Avoid from lines like support@yoursite.com, customerservice@yoursite.com, sale@yoursite.com, or, worst of all, the dreaded word auto.

Instead of sending the email from your company as a whole, send it from a specific person with a face and a name.

This article from Crazy Egg reveals some numbers behind personalized From lines. According to one study, personalized emails had a 29% higher open rate and 41% unique click-through rate.


Personalized emails can receive 29% higher open rates and 41% unique CTR!
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As a marketer who is trying to get email content opened, read and acted on, adding a personal touch is a simple way of getting your audience to open your emails and click through to the next stage.

2. Your font size is creating friction

You work hard on the content of your emails, and so you want to make sure people are actually able to read them.

I subscribed to The Economist the other day. Their content is great, their delivery through their apps is spot on, but this email that I got after I signed up was a prime example of what not to do.

mobile-email-fail

What is that, an email for ants? Here’s a better job from our friends at Inbound.org.

inbound-email

Well, that’s much easier to read! The text is much larger and doesn’t require a microscope or any pinching or zooming.

So, how do you make sure that your text is readable on any given device?

While the iPhone automatically resizes tiny text, other devices won’t – so you want your font to be legible by default.

This comprehensive article on the Salesforce Canada blog recommends a minimum font size of 14 pixels for text in the body of the email, with minimum 22 pixels for headers.

But you’ve really got to test yourself to find that sweet spot for your audience.


If no one can read the tiny font in your mobile emails, you’re better off not sending them.
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3. The design of your emails is getting in the way

Good email design is all about enabling readers to actually see your content.

As my colleague Brad puts it: “Get out of my way so I can read the damn email.”

This isn’t a statistical analysis, but it does speak to the heart of what we’re trying to get at: the best designs are the ones where the people reading the mobile emails are not aware of the design.

If you include images in your emails to mobile readers, there’s a good chance they won’t even be seen. As Rose Barrett at Storyports points out, 43% of Gmail users read email without turning the image display on. Some mobile email clients, like the Blackberry and Windows phone clients, block images by default.

Mobile-Email-Client-Image-Blocks
Image credit: Storyports.com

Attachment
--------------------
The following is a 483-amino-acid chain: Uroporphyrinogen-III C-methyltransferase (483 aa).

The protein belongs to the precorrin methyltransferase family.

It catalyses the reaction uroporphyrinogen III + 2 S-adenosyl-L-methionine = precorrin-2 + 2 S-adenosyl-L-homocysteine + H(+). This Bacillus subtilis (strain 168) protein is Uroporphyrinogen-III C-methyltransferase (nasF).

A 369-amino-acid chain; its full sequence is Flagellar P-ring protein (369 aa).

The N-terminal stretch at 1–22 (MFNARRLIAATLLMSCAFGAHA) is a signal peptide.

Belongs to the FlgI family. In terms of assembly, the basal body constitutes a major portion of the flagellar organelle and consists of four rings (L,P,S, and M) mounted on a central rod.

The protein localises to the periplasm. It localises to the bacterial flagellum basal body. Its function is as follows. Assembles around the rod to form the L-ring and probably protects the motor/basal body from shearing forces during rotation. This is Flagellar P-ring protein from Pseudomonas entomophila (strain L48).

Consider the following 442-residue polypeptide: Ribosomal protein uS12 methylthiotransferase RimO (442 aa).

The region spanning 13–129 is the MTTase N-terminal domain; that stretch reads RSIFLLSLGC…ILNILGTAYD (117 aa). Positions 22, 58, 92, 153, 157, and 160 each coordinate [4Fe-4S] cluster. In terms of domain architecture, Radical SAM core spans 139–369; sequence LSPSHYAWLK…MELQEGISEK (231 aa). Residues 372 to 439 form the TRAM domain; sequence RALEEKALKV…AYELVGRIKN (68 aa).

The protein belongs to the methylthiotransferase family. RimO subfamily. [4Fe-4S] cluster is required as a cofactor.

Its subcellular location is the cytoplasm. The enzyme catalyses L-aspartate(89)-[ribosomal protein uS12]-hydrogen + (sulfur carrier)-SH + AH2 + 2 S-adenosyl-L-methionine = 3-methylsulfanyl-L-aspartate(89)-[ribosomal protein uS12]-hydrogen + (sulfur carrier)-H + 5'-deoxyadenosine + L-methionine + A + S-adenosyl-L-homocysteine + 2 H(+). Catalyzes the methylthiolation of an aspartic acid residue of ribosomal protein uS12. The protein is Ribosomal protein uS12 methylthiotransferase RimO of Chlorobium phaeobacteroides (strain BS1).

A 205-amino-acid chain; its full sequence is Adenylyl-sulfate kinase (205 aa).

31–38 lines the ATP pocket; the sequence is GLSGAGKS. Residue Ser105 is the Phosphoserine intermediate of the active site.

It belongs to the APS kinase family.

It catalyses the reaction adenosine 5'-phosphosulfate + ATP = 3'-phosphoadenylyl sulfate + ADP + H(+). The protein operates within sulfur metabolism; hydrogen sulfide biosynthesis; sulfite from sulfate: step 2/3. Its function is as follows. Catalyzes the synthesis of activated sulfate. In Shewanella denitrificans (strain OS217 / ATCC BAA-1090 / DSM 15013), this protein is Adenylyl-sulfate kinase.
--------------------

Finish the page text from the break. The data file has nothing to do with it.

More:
The way around this, according to Barrett, is to use HTML emails instead of text emails with images added. You’ll still get to send highly stylized and informative text to your readers, and because CTA buttons are separate from the images, they’ll still appear in your email.

And if you do decide to use images, don’t forget to keep the design consistent between your email and your landing page. Good design match never hurts conversions.

The key is to keep it simple. And don’t forget to test. What works for one audience may not work for yours, so make sure you’re testing all the things!

4. Your call to action isn’t very touching

By now you get that there is limited space on a mobile device, and the real estate that you do have is valuable. The point of your email is to get people to click a link that takes them to your awesome landing page.

Give your email readers the ability to click that link by making your call to action button big enough for them to see, and big enough for them to actually be able to tap it with their thumbs.

You want to avoid text links as CTAs in your mobile emails. Remember, your mobile audience is all thumbs (badoom pssh), and you can reduce friction by making your CTA big and beautiful.

Below is another email from Oli that shows this in action. The CTA button is large enough to see and large enough to actually tap.

Mobile email cta

Make your CTA buttons in mobile emails big enough so readers will want to tap that.
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Chris Hexton at Optimizely does a great job of breaking down the art of the email CTA. The goal here is not so different from that of your landing page: make your CTA stand out.

Chris is fond of using the CRAFT method of CTA design. That means making your CTAs:

  • Colorful: Make them stand out from the rest of the text
  • Relevant: Keep CTAs in line with the message in the email
  • Actionable: Keep it clear, direct and understandable
  • Forceful: Tell your readers what to do
  • Targeted: Speak to what your readers’ needs and aspirations

By doing so, you give your readers a reason to take action and convert.

Mobile is not going anywhere

Take the time to get to know them by going through your email analytics to see how many are interacting with your emails via mobile. Dig in deep and see what you can learn about them. Offer them great experiences whether they’re on mobile or desktop by making sure that both your emails and your landing pages are mobile responsive.